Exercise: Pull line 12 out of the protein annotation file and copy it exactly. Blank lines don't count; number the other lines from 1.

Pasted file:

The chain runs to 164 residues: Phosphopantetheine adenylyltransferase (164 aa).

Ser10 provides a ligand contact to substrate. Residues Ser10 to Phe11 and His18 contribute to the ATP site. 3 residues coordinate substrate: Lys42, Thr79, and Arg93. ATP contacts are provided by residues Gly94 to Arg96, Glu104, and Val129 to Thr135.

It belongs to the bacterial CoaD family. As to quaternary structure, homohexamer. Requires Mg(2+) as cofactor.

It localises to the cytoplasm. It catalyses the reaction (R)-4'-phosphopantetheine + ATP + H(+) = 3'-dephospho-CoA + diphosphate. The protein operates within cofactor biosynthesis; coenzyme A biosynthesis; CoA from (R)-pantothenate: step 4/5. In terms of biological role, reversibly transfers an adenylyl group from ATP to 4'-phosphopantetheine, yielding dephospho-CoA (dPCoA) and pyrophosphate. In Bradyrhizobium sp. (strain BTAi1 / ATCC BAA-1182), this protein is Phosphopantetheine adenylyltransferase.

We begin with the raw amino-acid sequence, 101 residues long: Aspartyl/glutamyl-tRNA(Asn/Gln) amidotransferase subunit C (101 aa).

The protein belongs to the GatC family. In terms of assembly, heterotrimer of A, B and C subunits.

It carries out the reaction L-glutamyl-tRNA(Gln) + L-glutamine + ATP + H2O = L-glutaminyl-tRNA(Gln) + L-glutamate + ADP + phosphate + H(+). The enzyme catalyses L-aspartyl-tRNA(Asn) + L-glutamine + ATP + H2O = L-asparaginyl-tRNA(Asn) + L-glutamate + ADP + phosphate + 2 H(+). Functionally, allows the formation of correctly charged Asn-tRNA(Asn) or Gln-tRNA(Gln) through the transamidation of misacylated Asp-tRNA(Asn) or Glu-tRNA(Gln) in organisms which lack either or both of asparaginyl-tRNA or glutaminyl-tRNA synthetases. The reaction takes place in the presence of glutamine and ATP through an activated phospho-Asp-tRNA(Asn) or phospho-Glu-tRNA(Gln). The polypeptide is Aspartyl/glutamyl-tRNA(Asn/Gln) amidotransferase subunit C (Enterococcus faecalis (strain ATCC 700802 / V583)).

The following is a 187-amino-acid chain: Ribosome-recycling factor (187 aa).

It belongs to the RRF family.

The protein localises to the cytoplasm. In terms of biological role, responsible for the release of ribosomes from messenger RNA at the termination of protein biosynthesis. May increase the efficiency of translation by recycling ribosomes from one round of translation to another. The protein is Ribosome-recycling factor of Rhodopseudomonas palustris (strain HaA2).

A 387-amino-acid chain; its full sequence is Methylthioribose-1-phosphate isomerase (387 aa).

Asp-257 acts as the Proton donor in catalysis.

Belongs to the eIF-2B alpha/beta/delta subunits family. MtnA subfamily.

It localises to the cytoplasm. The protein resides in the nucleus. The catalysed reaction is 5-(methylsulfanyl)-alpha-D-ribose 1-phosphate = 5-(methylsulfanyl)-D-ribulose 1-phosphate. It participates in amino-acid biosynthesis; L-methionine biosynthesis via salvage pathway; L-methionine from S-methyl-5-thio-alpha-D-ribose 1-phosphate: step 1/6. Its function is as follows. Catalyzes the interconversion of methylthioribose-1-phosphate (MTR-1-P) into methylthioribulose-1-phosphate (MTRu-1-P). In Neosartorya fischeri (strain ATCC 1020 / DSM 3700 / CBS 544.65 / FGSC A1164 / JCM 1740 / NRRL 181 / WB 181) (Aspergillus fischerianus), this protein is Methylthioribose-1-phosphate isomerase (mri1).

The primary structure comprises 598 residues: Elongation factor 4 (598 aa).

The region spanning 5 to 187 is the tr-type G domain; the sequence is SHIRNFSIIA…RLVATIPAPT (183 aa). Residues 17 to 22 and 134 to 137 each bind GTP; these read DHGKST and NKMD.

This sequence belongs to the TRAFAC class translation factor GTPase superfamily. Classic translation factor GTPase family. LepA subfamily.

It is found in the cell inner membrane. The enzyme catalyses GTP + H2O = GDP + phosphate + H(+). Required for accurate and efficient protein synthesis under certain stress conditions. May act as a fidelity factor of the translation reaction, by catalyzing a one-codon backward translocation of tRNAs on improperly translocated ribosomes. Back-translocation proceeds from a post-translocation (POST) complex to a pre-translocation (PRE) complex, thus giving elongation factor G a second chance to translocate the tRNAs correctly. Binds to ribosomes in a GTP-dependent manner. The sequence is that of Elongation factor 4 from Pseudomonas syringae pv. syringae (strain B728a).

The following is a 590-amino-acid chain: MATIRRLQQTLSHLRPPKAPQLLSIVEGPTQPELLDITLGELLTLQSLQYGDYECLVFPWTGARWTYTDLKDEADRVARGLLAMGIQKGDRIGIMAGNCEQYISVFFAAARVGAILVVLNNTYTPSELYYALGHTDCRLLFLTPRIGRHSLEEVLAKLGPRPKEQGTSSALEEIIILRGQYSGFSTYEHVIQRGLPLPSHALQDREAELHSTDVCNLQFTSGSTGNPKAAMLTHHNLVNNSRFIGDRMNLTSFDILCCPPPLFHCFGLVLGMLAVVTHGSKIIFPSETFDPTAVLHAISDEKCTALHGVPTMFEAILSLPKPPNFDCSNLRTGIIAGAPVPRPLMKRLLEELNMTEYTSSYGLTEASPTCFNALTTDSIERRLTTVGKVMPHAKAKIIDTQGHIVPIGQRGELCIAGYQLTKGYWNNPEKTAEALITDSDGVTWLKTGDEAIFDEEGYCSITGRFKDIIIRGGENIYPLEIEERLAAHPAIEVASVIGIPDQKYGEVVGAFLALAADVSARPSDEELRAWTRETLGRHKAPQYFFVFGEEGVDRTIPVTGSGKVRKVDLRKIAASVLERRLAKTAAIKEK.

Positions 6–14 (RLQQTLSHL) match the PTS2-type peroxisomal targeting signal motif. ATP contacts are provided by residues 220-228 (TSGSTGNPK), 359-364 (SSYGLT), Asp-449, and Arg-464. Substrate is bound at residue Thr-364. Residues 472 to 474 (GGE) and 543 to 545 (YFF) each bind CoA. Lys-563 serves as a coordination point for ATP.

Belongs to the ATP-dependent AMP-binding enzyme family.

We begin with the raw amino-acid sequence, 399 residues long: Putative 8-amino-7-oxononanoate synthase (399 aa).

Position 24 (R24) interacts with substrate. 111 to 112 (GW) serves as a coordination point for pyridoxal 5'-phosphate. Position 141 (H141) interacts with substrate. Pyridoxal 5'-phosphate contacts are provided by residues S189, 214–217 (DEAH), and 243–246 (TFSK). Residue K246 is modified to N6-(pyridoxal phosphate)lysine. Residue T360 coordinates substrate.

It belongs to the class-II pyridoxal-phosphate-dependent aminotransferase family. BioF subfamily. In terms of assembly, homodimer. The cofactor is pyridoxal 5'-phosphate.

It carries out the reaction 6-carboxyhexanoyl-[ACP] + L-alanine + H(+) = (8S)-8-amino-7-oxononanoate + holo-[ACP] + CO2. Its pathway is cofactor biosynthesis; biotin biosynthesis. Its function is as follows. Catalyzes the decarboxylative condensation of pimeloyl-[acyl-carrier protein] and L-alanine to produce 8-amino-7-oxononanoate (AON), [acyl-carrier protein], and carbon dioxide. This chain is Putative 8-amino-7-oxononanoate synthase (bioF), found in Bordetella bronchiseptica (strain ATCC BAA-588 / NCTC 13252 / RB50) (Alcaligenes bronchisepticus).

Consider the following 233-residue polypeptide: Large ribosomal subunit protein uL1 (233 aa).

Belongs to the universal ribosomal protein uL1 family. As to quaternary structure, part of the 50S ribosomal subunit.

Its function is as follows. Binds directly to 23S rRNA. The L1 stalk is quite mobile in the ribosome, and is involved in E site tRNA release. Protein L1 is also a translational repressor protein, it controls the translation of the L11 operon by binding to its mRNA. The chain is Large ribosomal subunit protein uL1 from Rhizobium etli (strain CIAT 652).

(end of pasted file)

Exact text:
Asp-257 acts as the Proton donor in catalysis.